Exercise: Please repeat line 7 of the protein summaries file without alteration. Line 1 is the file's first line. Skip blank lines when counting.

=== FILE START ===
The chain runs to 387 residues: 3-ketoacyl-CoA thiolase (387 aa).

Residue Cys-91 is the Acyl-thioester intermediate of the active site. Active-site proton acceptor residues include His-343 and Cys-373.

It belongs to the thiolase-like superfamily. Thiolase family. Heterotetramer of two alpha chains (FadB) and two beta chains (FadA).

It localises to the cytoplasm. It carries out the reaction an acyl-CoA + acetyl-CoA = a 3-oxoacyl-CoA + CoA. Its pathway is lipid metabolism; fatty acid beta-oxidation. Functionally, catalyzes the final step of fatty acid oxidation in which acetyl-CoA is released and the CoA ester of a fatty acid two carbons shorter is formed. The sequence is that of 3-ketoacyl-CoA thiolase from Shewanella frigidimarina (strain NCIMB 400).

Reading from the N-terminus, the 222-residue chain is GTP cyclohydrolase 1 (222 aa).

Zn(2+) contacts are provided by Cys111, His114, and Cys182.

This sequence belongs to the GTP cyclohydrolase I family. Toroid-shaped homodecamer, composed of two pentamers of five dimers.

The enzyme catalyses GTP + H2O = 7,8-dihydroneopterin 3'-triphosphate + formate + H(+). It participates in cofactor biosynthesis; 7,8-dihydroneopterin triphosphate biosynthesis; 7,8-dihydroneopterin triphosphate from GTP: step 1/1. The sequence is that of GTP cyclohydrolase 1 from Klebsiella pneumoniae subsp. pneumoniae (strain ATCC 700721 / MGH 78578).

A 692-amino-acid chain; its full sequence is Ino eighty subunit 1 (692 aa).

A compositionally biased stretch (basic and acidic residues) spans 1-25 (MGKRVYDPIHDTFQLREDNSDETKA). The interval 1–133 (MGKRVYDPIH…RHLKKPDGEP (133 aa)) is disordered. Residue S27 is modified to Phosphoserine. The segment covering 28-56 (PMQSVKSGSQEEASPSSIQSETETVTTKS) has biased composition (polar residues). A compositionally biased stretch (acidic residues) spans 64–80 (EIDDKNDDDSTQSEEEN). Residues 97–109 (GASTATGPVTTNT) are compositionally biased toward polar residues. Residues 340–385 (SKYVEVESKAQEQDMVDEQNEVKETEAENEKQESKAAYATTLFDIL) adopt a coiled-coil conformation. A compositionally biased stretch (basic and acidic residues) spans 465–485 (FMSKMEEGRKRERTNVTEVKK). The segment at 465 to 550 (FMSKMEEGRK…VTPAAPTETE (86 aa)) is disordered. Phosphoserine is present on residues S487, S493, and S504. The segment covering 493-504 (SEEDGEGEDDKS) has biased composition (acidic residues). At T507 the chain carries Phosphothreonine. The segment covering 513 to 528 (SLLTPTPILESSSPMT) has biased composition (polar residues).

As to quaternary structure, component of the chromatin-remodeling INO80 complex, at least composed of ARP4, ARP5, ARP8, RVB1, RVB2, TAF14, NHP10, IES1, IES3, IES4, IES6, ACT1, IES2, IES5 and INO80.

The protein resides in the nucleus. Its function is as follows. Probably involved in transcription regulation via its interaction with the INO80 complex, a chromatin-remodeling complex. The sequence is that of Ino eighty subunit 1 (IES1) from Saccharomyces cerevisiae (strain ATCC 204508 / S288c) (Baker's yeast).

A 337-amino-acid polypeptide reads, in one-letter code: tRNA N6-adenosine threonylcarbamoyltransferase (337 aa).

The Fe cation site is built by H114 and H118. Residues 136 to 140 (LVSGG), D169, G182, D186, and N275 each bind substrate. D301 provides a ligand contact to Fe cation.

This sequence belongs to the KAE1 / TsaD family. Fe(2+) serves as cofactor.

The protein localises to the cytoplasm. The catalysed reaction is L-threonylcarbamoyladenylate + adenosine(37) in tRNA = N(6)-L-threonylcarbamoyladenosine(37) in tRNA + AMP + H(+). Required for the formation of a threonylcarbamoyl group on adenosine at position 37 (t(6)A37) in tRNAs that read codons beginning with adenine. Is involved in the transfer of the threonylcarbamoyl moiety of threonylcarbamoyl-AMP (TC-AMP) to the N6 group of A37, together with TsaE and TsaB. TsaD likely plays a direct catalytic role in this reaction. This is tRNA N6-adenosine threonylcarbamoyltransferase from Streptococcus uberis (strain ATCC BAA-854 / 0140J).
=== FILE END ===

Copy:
This sequence belongs to the GTP cyclohydrolase I family. Toroid-shaped homodecamer, composed of two pentamers of five dimers.